My father has told me, more than once, that he was dead set against having children as a young man, so sure was he that the collapse of civilisation would come about in his lifetime.
If that was the case some 40 years ago, you can imagine the tenterhooks we youngsters are on now. Every day seems to bring a new uncertainty — are we past the point of no return on carbon emissions? Is world war poised to make a comeback? Are even our most incorruptible leaders being won over to the dark side?
The young people of South Africa — and indeed the world — would be forgiven for being overwhelmed. After all, when the whole house is coming down, how do you choose which card to throw your weight against?
And yet, I continue to come into contact with young people who haven’t given up hope for a better future. More than that, they are actively working to make that future a reality.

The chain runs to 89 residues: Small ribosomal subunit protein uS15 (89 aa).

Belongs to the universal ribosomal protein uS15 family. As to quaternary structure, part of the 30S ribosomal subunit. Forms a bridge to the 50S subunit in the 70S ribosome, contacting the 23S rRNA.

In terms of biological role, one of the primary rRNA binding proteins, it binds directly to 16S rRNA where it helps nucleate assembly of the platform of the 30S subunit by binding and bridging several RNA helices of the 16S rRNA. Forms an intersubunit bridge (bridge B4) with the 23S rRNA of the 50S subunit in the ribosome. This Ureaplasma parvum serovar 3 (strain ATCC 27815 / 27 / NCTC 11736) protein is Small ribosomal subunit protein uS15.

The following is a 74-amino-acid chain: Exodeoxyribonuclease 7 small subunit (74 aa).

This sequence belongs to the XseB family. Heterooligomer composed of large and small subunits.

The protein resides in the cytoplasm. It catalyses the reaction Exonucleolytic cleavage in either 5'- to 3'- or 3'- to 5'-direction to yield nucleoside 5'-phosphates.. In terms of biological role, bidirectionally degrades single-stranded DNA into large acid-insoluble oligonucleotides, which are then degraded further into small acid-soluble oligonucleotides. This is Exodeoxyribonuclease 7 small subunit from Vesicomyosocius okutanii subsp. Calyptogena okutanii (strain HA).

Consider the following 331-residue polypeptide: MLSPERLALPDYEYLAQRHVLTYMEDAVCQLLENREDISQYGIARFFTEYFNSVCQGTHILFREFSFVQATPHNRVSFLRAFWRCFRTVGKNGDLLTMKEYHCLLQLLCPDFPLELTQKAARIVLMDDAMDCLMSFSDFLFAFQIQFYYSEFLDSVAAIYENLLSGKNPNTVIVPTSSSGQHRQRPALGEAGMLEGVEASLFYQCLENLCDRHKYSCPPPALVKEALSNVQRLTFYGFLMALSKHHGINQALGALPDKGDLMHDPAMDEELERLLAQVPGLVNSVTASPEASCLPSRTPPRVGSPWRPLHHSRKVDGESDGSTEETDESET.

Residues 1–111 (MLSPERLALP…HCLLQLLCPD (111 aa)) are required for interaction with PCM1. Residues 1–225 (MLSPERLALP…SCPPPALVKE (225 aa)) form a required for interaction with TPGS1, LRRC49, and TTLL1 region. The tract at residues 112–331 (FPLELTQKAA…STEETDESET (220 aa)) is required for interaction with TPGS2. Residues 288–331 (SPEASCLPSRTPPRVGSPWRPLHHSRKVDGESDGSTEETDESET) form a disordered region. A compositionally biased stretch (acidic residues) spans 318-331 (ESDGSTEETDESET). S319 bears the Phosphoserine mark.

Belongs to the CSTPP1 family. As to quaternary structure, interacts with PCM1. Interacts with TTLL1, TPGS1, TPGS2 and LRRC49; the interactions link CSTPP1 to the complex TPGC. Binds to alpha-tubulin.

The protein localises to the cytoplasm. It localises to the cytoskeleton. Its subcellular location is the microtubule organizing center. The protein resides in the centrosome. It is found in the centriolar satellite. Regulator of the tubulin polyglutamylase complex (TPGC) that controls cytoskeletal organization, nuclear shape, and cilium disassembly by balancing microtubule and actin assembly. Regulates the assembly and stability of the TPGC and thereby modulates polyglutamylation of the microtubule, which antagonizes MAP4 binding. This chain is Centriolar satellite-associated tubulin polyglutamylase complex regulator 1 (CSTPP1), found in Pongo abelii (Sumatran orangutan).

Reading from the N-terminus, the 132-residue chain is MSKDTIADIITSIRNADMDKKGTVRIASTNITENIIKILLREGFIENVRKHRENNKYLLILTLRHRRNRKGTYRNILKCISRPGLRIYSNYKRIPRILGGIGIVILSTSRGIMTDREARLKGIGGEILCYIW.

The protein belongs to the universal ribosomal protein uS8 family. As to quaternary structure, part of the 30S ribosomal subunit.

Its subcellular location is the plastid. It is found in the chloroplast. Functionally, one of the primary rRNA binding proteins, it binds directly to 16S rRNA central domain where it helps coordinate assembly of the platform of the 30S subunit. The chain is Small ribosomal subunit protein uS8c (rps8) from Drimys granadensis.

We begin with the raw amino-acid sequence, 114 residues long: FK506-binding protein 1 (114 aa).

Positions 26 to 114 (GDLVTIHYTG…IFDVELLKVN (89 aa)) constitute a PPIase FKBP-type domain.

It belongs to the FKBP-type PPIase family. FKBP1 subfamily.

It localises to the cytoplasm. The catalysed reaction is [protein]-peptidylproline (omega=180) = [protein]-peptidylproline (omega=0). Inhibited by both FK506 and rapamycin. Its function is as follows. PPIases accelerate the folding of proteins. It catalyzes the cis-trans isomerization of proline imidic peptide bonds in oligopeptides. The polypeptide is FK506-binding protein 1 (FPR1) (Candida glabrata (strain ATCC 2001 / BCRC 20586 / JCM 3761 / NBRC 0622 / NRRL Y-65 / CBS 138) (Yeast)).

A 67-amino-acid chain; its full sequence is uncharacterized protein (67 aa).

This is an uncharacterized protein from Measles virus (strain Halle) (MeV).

In a recent conversation with Fentse Malatji (23), a digital communications officer at Youth Capital, she summed up the challenge of pushing forward as a young leader, despite the harsh realities she is confronted with.
“You can have pessimism of the intellect — so you can read up about all the statistics, you can see all the structural fractures and everything — but you can still act in a way that brings about change. So, you can have optimism in your actions,” she said.
Malatji’s philosophy is inspired by Noam Chomsky’s book, Optimism Over Despair: On Capitalism, Empire, and Social Change. In an interview with CJ Polychroniou from 2016, Chomsky is quoted as saying: “We have two choices. We can be pessimistic, give up and help ensure that the worst will happen. Or we can be optimistic, grasp the opportunities that surely exist and maybe help make the world a better place. Not much of a choice.”
Perhaps it is not much of a choice, but it is still a choice… and I see young people make it every day.
I see it in the throngs of teenagers and young adults who flock to every climate justice protest, holding signs with cheeky messages such as “Leonardo DiCaprio’s girlfriend deserves a future” — bringing humour to even the most dire of situations.
The Tuesday Editorial was written by Tamsin Meterlekamp.